Georgofili World

Newsletter of the Georgofili Academy

Pollen allergies: the AIS LIFE Project

In 2014 there was an increase in the number of people suffering from allergic rhinitis (World Allergy Organization), the growth of which has been linked particularly to climatic variations. In fact the rise in temperature of approximately a half degree centigrade is very significant for plants that tend to prolong the period of pollination, i.e., the production and release of pollen granules in the atmosphere. With some species having earlier flowering periods and others doubling the number of pollinations during the year, it has become a real health problem for the 18 million Italians who suffer from pollen allergies. The pollination period is a particularly difficult time for children as well. According to recent studies, allergies are also linked to a drop in academic performance because of poor sleep and trouble concentrating.
In Italy, allergic rhinitis has risen to 25.8% in the population. Allergic rhinitis and asthma have a significant economic impact on patients, their families, and society in general. The reasons for this increased susceptibility to developing allergies are still unclear, but life-style and environmental factors such as the exposure to both indoor and outdoor air pollutants and the now proven synergy between pollen and pollutants certainly play a major role in triggering and favoring the onset of allergies. 
Coordinated by the University of Florence’s Department of Agri-food Production and Environmental Sciences (DISPAA) and partnered with Italy, France and Austria, the AIS LIFE Project–Aerobiological Information Systems and Allergic Respiratory Disease Management is working on an in-depth study of respiratory diseases caused by pollen allergies in the interest of health and environment policies ( The project’s objectives include the creation of Aerobiological Information Systems in Pisa, Paris, Lyon and Vienna directed at improving the management of allergic respiratory diseases linked to pollen to improve quality of life and reduce symptoms, flare-ups, and the use of drugs. The project’s innovations include the creation of a personalized pollen calendar available online and integrated air pollution data following recent scientific advances showing an important synergy between pollen and air pollutants.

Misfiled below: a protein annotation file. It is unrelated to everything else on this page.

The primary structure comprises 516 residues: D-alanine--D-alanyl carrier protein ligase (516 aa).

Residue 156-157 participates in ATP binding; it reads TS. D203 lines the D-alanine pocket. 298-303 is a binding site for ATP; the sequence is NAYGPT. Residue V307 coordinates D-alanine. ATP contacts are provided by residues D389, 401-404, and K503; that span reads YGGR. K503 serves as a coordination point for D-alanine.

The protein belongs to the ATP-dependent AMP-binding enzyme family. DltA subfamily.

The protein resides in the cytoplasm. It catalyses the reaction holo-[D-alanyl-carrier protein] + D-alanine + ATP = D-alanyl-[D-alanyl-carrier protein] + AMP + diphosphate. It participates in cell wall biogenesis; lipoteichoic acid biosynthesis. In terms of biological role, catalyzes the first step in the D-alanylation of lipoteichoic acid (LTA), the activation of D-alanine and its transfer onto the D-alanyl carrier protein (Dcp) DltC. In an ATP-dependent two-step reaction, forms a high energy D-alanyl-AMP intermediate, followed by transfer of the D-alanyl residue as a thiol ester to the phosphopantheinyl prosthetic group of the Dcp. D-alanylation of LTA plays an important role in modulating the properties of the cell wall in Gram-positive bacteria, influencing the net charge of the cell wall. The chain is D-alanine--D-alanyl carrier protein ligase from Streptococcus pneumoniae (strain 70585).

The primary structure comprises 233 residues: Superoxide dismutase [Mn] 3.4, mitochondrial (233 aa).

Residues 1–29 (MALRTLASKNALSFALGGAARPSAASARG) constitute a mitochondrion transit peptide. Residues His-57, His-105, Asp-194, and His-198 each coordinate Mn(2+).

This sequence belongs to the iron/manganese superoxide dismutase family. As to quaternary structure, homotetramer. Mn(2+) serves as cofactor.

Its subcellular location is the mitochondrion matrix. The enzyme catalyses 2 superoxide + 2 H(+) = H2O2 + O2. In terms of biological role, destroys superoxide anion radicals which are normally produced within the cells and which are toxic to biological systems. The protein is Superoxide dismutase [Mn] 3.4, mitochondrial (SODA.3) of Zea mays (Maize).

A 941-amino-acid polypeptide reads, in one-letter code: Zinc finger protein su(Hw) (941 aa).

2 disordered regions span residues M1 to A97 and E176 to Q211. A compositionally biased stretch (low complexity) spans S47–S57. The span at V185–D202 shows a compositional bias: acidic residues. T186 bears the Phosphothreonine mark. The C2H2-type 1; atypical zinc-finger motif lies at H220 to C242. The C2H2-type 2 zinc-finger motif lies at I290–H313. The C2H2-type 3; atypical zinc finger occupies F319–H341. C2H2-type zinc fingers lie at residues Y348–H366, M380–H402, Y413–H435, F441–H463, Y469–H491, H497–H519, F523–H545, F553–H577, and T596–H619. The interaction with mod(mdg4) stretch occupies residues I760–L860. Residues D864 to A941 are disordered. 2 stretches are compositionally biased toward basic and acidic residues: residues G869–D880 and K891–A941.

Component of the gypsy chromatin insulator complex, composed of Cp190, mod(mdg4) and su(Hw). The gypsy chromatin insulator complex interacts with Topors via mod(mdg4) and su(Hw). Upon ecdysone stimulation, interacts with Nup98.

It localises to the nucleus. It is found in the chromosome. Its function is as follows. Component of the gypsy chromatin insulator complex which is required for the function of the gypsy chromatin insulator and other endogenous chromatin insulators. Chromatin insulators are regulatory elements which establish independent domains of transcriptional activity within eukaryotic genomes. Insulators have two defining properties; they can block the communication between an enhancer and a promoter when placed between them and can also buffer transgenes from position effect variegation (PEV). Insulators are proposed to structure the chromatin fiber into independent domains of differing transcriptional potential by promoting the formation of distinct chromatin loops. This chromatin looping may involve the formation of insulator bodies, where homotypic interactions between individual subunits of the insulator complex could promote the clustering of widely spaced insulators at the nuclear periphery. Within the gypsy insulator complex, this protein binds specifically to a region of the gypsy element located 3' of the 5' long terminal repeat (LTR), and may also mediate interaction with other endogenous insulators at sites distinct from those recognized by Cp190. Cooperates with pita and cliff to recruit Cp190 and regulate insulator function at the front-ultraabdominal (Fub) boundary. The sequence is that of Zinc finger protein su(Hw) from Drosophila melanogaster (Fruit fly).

The project will carry out two study cases in Tuscany and in Parisian and Lyonnais parks. Activities related to the Italian study case have led to the production of territorial risk maps directed at the allergic population. Carried out in collaboration with the Tuscan Regional Environmental Protection Agency (ARPAT), the study has chosen the study areas, singling out the relevant aerobiological stations for collecting pollen data, analyzing soil use via the Corine Land Cover software, inventorying Tuscany’s forests, and identifying species of allergological interest and defining their distribution. The maps drawn up are for the allergic population and show the pollen concentration of the various species in Tuscany’s health and social services areas.

Simone Orlandini -